You can’t blame Argentina’s economic woes on some heartless Scandi “capitalist conspiracy” or on some bitter IMF-imposed financial rescue package.

50 years ago, Argentina was a rich country with a relatively high “First World” GNP per capita, a highly productive agricultural sector and an equitable distribution of income.

Back then, in “capitalist” countries such as South Korea, Portugal and Malaysia, or in socialist nations such as say China or India, 90% of the population lived in poverty.

Good governance and efficient economic policies have little to do with the nature of the political regime…and a lot to do with a country’s culture, the willingness its citizen to work hard, and the rational/productive outlook of its political leader- whatever their ideological persuasion or the color of their skin.

I’m afraid Argentina has failed miserably on all counts and only has itself to blame.

11:37 AM  
Anonymous cosmic duck said...

Dr. Victorino.

I'll partly give you that one. There is some oversimplification in my analysis.

On the other hand I do think you lay too much blame on the Argentinians. If you compare Spain and Argentina, you have two rather homogeneous, Spanish speaking populations with fairly high educational levels. Spain gets inside the EU and thus integrated in global economic structures. Argentina lies isolated in the south seas with only somewhat economically less developed economies to trade with. The country did not diversify its economy. It is partly because of an economic structure derived from colonialism. England built railways into the interior of the country at the end of the 19th hundred and it purchased the produce. Just before the First World War Argentina was among the ten richest countries in the world. But in the 20 th century the global economic game was a different one. Selling beef and grain to the British was not a passport to continuing prosperity, as the Economist remarked in an article on the country's economy. The passport to prosperity seems to be a diversified exports and integration into world markets. Why couldn't Argentina accomplish that?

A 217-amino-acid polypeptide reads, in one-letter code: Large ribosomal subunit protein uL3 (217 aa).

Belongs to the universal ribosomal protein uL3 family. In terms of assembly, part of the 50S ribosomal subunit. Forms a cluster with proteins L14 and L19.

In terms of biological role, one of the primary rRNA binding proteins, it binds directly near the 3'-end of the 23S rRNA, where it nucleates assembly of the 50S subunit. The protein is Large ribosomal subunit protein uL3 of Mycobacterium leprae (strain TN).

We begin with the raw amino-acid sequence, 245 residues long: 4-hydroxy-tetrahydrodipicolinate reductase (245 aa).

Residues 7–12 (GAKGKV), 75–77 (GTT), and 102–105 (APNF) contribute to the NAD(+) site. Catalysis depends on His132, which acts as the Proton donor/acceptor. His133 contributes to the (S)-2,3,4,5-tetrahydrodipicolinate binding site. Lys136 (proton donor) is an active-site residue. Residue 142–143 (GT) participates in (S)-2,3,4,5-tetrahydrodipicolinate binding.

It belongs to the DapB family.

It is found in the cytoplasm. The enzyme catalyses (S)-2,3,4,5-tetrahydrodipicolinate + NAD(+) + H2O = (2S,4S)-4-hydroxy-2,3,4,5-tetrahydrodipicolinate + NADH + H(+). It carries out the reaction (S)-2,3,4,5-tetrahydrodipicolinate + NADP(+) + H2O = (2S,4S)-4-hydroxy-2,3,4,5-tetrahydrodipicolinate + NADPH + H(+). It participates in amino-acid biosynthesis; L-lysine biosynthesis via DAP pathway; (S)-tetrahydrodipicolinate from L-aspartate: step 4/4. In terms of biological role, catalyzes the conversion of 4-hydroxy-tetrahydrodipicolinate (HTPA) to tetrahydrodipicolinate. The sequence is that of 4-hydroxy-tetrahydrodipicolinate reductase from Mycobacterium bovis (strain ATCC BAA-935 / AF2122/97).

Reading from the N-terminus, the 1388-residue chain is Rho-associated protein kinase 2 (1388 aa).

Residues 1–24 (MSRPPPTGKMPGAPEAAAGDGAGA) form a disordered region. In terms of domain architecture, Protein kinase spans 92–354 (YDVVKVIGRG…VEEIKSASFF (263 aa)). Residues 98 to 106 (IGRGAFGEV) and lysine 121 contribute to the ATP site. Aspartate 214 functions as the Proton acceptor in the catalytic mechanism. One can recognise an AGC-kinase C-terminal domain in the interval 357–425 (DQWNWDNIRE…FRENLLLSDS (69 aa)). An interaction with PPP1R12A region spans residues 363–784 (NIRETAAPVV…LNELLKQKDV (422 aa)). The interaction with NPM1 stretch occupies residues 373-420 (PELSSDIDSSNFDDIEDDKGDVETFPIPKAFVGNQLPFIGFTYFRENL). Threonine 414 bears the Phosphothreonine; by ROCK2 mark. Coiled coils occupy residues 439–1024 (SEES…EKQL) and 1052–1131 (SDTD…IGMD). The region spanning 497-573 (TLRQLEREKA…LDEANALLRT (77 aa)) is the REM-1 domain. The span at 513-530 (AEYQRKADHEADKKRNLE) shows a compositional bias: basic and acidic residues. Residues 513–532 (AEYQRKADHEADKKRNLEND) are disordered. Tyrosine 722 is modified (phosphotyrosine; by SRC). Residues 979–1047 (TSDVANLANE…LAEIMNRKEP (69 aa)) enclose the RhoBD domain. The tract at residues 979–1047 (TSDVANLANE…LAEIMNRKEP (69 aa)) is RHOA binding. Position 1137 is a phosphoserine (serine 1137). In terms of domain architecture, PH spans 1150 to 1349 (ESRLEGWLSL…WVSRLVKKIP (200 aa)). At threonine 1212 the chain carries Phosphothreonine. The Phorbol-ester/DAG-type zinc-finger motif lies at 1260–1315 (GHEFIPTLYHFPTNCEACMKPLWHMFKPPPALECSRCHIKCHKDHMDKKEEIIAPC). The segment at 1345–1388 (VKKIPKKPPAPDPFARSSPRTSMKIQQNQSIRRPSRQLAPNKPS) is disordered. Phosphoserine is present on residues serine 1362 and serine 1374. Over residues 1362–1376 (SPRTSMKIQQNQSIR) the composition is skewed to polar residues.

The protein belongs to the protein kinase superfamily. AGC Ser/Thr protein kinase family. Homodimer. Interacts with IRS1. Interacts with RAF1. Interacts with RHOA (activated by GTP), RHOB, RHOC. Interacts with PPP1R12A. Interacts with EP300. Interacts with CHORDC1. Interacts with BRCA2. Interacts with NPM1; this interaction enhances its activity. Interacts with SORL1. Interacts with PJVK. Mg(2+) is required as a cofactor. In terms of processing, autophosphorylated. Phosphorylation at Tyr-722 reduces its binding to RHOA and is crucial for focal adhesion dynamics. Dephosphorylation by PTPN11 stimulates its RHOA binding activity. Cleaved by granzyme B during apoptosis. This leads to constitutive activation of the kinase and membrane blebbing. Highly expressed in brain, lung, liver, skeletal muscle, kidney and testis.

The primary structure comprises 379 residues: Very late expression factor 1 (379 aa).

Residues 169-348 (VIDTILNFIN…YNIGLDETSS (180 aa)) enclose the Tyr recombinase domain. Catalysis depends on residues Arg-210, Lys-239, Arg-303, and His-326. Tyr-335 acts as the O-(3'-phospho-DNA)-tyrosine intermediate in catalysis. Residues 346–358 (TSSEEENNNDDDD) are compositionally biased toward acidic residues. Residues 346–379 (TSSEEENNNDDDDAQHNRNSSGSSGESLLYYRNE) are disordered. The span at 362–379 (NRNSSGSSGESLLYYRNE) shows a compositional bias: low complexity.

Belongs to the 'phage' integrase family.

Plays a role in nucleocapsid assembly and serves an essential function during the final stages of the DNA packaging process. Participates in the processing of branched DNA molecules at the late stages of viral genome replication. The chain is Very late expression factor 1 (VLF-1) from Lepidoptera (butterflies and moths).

Apart from the geographical position, the colonial heritage played a role. You cannot create incentives among peasants and day laborers who depend on the great latifundistas for making a living. The distribution of land is very unequal, and in many cases land was hired out, thus developing a feudal structure of landlordism.

8:58 PM  
Anonymous A Dane said...

sooo, what? we should stop buying stuff from Argentina?

I don't see how that is going to help them.

2:28 AM  
Anonymous Cosmic Duck said...

Dane.

Maybe it could help the Danes if there were less industrialised farming. The farmers spread the slurry on the fields. So in the springtime when you want to go into the countryside to rough it a little bit and have a nice time in nature there's the pungent smell of slurry all over.

8:22 AM